Lifesize has made its mark building solutions for enterprise communications and call centers, but if you look closely, you can find free plans aimed at sole proprietors and very small businesses. As with most of its competitors, free meetings come with limits on time and the number of participants. In this case, the limits are fairly stingy: 40 minutes per meeting, with a maximum of 10 online attendees. But as part of the deal you get the same infrastructure that global enterprises use, with video and screen sharing resolution at full HD (1080p).
Meeting participants can join using native web apps in Google Chrome or Microsoft Edge. Downloadable apps are also available for Windows, MacOS, iOS, and Android.
Wait, isn't this the company that has been around since 2000 doing free conference calls and making a gazillion dollars a year by collecting a tiny piece of the interconnect fees when you use your phone on its network? Yep, that's the one. Not surprisingly, their video conferencing service is also free.
On its landing page, FreeConferenceCall aggressively compares its feature set to those offered by a free Zoom Basic plan. You're allowed to have more participants (1000 per meeting, instead of Zoom's 100) with no time limits on meetings; in addition, you get user reports (a perk reserved for paid subscribers in Zoom's universe) and 1 GB of cloud space for recording meetings. You can pay for small upgrades, like more cloud storage space, but for most people a free account will cover all the bases.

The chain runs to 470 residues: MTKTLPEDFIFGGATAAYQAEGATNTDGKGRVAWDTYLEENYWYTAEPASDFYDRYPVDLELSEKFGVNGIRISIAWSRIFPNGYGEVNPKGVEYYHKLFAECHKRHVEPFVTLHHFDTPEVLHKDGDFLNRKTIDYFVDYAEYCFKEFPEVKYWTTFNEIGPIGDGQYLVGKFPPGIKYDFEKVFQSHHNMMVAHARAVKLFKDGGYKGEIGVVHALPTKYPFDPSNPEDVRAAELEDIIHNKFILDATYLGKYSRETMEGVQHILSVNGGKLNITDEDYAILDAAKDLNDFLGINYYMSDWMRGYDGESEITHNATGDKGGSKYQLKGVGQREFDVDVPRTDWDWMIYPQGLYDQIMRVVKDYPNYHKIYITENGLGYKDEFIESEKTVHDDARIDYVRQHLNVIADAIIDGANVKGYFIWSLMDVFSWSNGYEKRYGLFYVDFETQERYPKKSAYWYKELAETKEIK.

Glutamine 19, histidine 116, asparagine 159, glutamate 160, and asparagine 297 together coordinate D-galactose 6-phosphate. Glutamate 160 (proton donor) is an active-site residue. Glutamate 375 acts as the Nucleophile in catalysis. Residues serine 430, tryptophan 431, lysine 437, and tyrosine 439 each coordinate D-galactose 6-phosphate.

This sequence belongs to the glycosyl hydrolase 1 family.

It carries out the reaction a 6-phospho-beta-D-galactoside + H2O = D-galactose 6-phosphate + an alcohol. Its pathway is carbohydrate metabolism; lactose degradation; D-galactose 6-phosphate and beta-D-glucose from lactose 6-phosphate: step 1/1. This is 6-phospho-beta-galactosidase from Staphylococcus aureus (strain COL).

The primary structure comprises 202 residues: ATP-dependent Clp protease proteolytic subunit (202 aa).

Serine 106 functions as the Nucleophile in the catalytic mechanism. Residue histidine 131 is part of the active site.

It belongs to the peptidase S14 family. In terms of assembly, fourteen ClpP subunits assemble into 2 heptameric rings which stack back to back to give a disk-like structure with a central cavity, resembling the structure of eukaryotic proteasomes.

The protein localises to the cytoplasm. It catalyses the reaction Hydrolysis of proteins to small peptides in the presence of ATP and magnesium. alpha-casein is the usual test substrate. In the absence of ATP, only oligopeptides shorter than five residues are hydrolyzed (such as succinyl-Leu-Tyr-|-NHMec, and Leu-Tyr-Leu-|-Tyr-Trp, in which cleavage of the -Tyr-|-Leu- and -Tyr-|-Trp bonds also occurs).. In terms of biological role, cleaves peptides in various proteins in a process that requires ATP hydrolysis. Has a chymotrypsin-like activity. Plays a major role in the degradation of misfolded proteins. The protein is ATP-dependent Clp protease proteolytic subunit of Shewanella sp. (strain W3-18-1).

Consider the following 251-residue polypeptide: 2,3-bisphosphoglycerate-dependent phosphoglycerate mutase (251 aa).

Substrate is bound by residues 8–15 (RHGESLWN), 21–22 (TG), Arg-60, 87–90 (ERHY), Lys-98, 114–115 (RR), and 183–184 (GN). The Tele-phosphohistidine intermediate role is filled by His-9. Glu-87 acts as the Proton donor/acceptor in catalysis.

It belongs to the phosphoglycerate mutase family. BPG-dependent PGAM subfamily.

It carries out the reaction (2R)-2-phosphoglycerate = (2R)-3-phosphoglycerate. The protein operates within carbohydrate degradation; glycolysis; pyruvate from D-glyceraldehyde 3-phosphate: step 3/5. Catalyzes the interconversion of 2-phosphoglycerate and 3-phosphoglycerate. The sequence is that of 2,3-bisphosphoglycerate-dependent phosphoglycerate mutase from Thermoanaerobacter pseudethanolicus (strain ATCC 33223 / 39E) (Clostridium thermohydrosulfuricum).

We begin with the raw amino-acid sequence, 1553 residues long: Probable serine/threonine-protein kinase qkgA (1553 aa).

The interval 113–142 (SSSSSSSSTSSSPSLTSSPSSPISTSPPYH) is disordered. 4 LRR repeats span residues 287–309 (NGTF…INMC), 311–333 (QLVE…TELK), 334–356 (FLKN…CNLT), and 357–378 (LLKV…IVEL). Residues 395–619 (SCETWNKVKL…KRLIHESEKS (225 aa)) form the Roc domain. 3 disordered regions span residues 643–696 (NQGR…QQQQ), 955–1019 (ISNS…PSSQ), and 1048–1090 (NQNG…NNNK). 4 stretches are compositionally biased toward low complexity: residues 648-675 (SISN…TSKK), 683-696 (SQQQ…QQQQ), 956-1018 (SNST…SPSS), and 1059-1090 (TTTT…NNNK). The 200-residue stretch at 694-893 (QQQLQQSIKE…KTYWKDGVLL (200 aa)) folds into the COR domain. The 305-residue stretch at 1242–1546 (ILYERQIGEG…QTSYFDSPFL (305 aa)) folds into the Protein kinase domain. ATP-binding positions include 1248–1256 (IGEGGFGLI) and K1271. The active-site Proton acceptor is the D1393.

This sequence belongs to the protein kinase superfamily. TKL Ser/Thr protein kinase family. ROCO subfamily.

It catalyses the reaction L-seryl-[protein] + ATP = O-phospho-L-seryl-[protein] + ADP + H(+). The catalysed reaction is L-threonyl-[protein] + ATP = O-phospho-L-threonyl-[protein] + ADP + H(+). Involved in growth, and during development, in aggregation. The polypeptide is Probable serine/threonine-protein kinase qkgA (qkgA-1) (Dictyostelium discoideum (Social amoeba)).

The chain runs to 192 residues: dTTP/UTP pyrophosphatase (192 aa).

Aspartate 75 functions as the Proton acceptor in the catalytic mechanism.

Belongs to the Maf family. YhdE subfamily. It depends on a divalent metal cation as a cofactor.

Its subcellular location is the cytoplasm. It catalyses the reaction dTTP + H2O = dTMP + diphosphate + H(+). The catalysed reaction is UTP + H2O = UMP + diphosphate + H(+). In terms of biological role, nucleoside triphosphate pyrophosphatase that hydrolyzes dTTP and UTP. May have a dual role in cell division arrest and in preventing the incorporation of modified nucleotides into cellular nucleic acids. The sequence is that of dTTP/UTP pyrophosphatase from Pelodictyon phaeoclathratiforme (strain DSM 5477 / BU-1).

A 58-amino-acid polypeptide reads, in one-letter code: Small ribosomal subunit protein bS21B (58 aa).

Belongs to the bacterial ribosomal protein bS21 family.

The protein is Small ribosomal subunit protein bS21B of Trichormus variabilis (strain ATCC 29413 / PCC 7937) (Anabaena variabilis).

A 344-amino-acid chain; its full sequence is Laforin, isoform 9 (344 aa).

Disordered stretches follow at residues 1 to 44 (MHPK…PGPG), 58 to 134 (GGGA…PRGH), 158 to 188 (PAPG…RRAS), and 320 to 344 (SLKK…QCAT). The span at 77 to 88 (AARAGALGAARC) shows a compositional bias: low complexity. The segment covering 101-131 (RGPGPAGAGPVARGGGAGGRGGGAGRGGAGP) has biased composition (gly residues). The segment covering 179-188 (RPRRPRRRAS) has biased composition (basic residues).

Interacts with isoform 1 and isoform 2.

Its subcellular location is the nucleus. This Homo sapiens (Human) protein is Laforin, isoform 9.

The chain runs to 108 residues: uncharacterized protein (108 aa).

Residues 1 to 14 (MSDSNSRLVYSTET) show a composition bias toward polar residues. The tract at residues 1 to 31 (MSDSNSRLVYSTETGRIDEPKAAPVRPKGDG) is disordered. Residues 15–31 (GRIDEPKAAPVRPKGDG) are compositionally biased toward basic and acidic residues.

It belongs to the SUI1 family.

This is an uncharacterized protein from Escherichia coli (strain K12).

FreeConferenceCall has apps for Windows, MacOS, Linux, iOS, and Android.
Despite the extremely similar names, there's no connection between this Toronto-based company and FreeConferenceCall. Parent company Iotum is in the API business, with a platform that supports voice and video calls, live streaming, and real-time messaging. It all uses the same infrastructure as the audio conference call service and includes the full set of features you expect from better-known alternatives, including screen sharing, whiteboarding, and full moderator controls. Paid upgrades allow international dial-in numbers, custom hold music, and recording capabilities.
You can use FreeConference.com with downloadable desktop apps for Windows, MacOS, and Linux, as well as mobile apps on iOS and Android, or set up a meeting using any modern browser. Chrome apps and an Outlook add-in for PC are also available.
Our focus in this article is on small meetings, formal and informal, between people collaborating on projects. One person usually plays host, with participants able to chime in when necessary. Webinars and presentations are a decidedly different event. Instead of participants, you have audience members, who typically can't speak and don't have a video feed.
All of the services in this list can be pressed into service for large events, subject to participant limits. But for larger online events aimed at a public audience, Facebook Live and YouTube Live are more popular choices.